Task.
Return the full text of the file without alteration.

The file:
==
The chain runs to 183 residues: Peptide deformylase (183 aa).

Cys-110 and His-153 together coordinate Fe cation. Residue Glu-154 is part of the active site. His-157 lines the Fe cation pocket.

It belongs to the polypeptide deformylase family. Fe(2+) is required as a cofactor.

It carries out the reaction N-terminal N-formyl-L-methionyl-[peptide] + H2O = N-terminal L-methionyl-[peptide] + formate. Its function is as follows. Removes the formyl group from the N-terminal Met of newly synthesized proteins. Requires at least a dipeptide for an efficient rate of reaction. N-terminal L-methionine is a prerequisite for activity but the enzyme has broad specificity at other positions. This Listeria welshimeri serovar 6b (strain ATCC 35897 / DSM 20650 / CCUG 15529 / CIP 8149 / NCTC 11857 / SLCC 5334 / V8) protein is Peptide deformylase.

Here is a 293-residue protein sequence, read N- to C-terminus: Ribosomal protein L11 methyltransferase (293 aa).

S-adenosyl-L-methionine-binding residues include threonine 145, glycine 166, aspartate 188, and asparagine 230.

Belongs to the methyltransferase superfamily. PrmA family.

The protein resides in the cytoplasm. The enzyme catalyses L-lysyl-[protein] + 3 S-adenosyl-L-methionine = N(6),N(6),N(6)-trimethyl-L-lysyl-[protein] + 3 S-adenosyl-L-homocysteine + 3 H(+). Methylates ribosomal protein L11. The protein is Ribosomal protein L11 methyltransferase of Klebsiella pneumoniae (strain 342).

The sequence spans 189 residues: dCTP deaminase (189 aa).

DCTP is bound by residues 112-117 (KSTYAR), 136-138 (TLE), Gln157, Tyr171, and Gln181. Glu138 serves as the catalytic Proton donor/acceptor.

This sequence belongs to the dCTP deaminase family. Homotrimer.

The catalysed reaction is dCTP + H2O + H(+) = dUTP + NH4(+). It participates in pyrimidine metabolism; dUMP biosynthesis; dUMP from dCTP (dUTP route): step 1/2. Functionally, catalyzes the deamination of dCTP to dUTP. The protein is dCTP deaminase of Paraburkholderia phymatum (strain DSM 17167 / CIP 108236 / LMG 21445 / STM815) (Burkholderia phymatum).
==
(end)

The chain runs to 183 residues: Peptide deformylase (183 aa).

Cys-110 and His-153 together coordinate Fe cation. Residue Glu-154 is part of the active site. His-157 lines the Fe cation pocket.

It belongs to the polypeptide deformylase family. Fe(2+) is required as a cofactor.

It carries out the reaction N-terminal N-formyl-L-methionyl-[peptide] + H2O = N-terminal L-methionyl-[peptide] + formate. Its function is as follows. Removes the formyl group from the N-terminal Met of newly synthesized proteins. Requires at least a dipeptide for an efficient rate of reaction. N-terminal L-methionine is a prerequisite for activity but the enzyme has broad specificity at other positions. This Listeria welshimeri serovar 6b (strain ATCC 35897 / DSM 20650 / CCUG 15529 / CIP 8149 / NCTC 11857 / SLCC 5334 / V8) protein is Peptide deformylase.

Here is a 293-residue protein sequence, read N- to C-terminus: Ribosomal protein L11 methyltransferase (293 aa).

S-adenosyl-L-methionine-binding residues include threonine 145, glycine 166, aspartate 188, and asparagine 230.

Belongs to the methyltransferase superfamily. PrmA family.

The protein resides in the cytoplasm. The enzyme catalyses L-lysyl-[protein] + 3 S-adenosyl-L-methionine = N(6),N(6),N(6)-trimethyl-L-lysyl-[protein] + 3 S-adenosyl-L-homocysteine + 3 H(+). Methylates ribosomal protein L11. The protein is Ribosomal protein L11 methyltransferase of Klebsiella pneumoniae (strain 342).

The sequence spans 189 residues: dCTP deaminase (189 aa).

DCTP is bound by residues 112-117 (KSTYAR), 136-138 (TLE), Gln157, Tyr171, and Gln181. Glu138 serves as the catalytic Proton donor/acceptor.

This sequence belongs to the dCTP deaminase family. Homotrimer.

The catalysed reaction is dCTP + H2O + H(+) = dUTP + NH4(+). It participates in pyrimidine metabolism; dUMP biosynthesis; dUMP from dCTP (dUTP route): step 1/2. Functionally, catalyzes the deamination of dCTP to dUTP. The protein is dCTP deaminase of Paraburkholderia phymatum (strain DSM 17167 / CIP 108236 / LMG 21445 / STM815) (Burkholderia phymatum).